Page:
Extrapolating from Michael Farris’ February 12, 1998 testimony before the U.S. House Judiciary Commercial and Administrative Law committee–in which he indicated he was speaking on behalf of 55,000 members of the Home School Legal Defense Association–approximately 5,500 member families faced “a serious legal threat of their right to home school” in 1998 alone.

Dave Mankins queries, “Why haven’t we been hearing about this…? This [Home-Ed discussion] list has had probably 3000 people pass through it in the last five years, how come we’ve only heard of a handful of them actually being helped by HSLDA?”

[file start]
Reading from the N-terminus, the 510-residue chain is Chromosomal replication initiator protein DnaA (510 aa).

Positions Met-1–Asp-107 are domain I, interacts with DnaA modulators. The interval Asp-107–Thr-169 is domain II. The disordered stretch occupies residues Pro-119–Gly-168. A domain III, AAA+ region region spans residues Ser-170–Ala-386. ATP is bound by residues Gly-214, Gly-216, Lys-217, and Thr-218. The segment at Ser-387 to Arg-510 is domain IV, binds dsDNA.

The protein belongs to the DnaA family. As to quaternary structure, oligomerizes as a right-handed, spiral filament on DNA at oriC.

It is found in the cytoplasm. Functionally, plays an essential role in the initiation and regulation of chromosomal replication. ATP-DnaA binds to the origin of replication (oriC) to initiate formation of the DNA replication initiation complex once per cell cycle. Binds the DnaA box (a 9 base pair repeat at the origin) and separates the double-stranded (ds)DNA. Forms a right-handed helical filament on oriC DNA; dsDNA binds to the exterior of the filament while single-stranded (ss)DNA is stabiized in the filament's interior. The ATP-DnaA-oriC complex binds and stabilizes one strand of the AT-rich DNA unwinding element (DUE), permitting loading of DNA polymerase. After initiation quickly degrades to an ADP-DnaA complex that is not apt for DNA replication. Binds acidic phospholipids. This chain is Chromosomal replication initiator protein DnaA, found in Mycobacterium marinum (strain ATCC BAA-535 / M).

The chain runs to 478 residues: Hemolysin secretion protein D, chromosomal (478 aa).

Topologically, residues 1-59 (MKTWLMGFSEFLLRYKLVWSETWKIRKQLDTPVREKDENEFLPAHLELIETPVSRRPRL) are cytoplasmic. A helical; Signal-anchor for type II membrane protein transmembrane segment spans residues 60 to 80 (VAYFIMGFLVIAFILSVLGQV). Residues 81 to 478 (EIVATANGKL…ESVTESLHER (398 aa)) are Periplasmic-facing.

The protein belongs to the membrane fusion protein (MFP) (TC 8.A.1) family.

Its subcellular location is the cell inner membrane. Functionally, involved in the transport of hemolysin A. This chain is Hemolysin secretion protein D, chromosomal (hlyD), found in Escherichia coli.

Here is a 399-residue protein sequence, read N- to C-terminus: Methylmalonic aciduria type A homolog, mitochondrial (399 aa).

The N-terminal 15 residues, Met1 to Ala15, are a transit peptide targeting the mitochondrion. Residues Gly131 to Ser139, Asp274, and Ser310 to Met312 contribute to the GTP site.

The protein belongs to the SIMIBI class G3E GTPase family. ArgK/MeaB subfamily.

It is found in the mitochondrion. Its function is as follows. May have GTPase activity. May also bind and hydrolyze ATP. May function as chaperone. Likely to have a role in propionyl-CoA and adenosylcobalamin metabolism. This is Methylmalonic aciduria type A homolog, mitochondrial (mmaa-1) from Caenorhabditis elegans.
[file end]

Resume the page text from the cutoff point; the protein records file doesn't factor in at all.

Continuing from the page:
Sounding Alarms

The issuance of alarms may frighten parents into thinking they need legal protection through joining the Home School Legal Defense Association.

For instance, during the 2000 Virginia General Assembly, HSLDA and its affilliated state organization disseminated emergency alerts that–according to the Legislative Committee of the Virginia Home Education Association– were “unwarranted, may have damaged preexisting legislative strategies, and succeeded only in creating panic.”

The H.R.6 “Urgent Alert” had a similar effect, but on exponentially more homeschoolers across the country. According to Cheryl Seelhoff, “On February 15, 1994, HSLDA sent out an ‘Urgent Alert,’ which stated in large letters across the top, without qualification, ‘H. R. 6, the Elementary and Secondary Education Act, will require home school parents (and all private school parents (and all private school parents (and all private school teachers) to be certified teachers.’ This struck terror into the hearts of thousands of homeschooling parents.”